OPINION: Reducing students’ fears to a ‘Halloween prank’ certainly sends a message — albeit, the wrong one


Emma Andrus

My keychain, featuring my wallet and a variety of self-defense tools: cat-shaped “brass knuckles,” a self-defense alarm, a blunt object and pepper spray.

Emma Andrus, Editor-in-Chief

After a man wearing a baby mask in all black reportedly knocked on their doors, wiggled their doorknobs and chased them up stairwells in Centennial Court F, a group of frightened female students filed a report with the Kent State Police.

The students also said the man wielded a kitchen knife, but the subsequent police report and resident assistant statement contradicted this.

KentWired received a tip the next day about the situation. As the editor, I immediately felt the newsroom fill with a sense of dread and uncertainty as the information was shared. In a place typically full of camaraderie and laughter, we certainly weren’t amused.

We were joined in the understanding this was a serious incident — many of us, myself included, were immediately concerned not only for the safety of our peers and friends, but for ourselves.

It remained unclear whether or not the masked man was a student living in the residence hall, or even a student at all, but we all wondered the same thing: What are the university and police going to do to make students feel safe in light of this?

Kent State Police issued a statement on Oct. 6.

Holding my breath, I opened the email statement ready to reassure my peers, and myself, that action was going to be taken against the masked man. But I found myself severely let down.

“Kent State Police investigated and deemed this to be Halloween pranking,” the statement read.

Based on the statement and a follow-up call with Kent State Police on Oct. 19, there is no indication the masked man was ever found or identified. With this in mind, how can one decide there was no malicious intent?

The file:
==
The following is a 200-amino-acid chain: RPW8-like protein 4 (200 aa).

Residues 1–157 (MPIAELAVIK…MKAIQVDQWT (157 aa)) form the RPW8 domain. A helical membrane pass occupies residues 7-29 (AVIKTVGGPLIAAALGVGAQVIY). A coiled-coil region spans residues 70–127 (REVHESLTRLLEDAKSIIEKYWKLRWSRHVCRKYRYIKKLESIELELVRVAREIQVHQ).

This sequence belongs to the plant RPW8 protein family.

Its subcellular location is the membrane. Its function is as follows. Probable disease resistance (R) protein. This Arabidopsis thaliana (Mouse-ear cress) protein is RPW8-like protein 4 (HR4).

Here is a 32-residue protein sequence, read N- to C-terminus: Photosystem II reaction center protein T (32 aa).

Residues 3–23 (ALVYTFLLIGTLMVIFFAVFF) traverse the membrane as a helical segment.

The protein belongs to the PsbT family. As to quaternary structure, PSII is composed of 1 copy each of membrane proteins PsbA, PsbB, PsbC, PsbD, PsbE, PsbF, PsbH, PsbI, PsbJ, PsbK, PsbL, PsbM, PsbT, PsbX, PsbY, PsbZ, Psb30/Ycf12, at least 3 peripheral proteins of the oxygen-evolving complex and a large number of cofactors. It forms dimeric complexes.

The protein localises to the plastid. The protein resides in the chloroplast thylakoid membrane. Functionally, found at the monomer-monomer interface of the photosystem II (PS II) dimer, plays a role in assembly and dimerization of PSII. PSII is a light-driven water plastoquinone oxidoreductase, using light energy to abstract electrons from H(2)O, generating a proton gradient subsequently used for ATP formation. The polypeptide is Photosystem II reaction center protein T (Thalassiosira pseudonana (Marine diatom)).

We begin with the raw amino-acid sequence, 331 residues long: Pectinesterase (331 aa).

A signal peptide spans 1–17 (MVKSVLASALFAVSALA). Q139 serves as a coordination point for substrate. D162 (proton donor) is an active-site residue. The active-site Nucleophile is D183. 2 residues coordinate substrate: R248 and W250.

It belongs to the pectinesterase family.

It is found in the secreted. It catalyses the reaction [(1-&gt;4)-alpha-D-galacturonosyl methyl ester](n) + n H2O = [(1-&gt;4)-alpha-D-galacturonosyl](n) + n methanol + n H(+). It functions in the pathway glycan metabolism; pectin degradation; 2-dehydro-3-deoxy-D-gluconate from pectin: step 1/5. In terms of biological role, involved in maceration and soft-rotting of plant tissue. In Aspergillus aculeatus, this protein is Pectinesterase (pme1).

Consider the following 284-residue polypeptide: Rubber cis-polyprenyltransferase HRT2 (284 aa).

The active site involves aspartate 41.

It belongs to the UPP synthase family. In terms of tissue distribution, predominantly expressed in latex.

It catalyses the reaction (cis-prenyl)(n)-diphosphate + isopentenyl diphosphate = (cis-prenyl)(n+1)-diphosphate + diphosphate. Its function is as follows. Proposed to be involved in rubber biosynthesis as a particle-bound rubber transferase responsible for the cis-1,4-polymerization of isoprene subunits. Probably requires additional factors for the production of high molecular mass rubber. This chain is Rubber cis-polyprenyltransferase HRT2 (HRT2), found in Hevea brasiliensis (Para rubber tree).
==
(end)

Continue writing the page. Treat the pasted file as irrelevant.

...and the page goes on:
Only a year ago in October of 2021, multiple social media reports surfaced of men wearing ski masks and entering residence halls, banging on doors and shutting off hallway lights led to police identifying the men involved.

The men also engaged in social media posts where they threatened to enter residence halls with weapons and incited fear among students. Residence assistants were so frightened they refused to go on their assigned security walks.

It is unclear whether the men were disciplined or arrested beyond being identified — if they were, it wasn’t shared by either University Housing or Kent State Police.

Just four days after the initial incident — or two days after we received the statement from Kent State Police — we received another tip from a student GroupMe chat that said the masked man had made another appearance and that police were on the premises, though Kent State Police said they have not received additional calls or reports since the initial Oct. 4 appearance.

As a student and employee of the university, and as an involved member of the Kent State community, I cannot stress enough how deeply concerning it is to have our fears minimized.

Nullified. Diminished. Students’ concerns and fears were reduced and written off as a “prank.”

Pranks are supposed to be funny — or at least, end in laughter. And I, for one, am not laughing.

I had hoped that the incident would spark further conversation about safety both on and off campus, particularly in residence halls, where the incidents were reported.

Currently, residence halls on campus utilize two-part card swipes or taps: one to enter the residence hall and another to either enter the stairwell or use the elevator. But for people to be able to enter residence halls undetected is deeply concerning and problematic — maybe it’s time to reassess the system the university has in place.

At the very least, I had hoped for more reassurance from my university and community that myself and my peers’ concerns were going to be validated — not written off.

In light of the incidents, I took measures to make myself feel safer. If my university and community won’t take measures to make me feel safe, I’ll have to do it myself.

I removed information from my door, particularly anything that might reveal my gender or identify me as an inhabitant. While I’ve actively carried pepper spray for years, I made the decision to invest in self-defense keychain items, including a personal alarm and two blunt, metal striking objects.

I’m now even more hyper-conscious of my choices when I’m alone. Even if it’s convenient to take the stairs, I’m wary of using stairwells and refuse to do so without the security of my self-defense items.

For years, I’ve called upon friends and loved ones while walking alone at night or when campus gets dark. I’ve had the experience of walking alone with someone walking directly behind me, matching my speed and pace.

I’ve been in situations where I’ve felt unsafe and uncomfortable before, but no one in my life has ever diminished my feelings of fear for my safety in the way the Kent State Police have done in light of this incident.

For my peers and friends: I see you, and I hear you. Your worries are not isolated, nor are you alone in having them.

Reducing the incitement of fear to a “Halloween prank” certainly sends a message — albeit, the wrong one. Let’s do better.

Emma Andrus is editor-in-chief. Contact her at [email protected].